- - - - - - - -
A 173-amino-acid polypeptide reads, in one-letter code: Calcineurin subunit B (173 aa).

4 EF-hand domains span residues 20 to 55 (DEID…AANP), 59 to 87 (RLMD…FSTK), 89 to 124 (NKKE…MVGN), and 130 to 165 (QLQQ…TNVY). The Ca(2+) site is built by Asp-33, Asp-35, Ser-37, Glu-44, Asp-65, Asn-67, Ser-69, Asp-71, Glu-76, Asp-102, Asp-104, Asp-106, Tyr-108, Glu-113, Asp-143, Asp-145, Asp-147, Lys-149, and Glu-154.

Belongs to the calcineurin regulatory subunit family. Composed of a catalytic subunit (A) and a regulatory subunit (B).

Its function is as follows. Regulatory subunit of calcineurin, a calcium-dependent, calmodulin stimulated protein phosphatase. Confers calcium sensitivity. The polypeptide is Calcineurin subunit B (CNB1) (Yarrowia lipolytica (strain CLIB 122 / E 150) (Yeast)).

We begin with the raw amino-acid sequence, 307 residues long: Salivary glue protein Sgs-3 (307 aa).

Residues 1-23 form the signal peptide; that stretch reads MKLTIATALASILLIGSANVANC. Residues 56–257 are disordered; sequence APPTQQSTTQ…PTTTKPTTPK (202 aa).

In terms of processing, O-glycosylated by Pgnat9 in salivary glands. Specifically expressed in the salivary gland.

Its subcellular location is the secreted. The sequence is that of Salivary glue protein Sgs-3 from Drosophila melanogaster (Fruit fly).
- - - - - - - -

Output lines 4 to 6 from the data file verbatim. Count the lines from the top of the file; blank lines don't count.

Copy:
Its function is as follows. Regulatory subunit of calcineurin, a calcium-dependent, calmodulin stimulated protein phosphatase. Confers calcium sensitivity. The polypeptide is Calcineurin subunit B (CNB1) (Yarrowia lipolytica (strain CLIB 122 / E 150) (Yeast)).

We begin with the raw amino-acid sequence, 307 residues long: Salivary glue protein Sgs-3 (307 aa).

Residues 1-23 form the signal peptide; that stretch reads MKLTIATALASILLIGSANVANC. Residues 56–257 are disordered; sequence APPTQQSTTQ…PTTTKPTTPK (202 aa).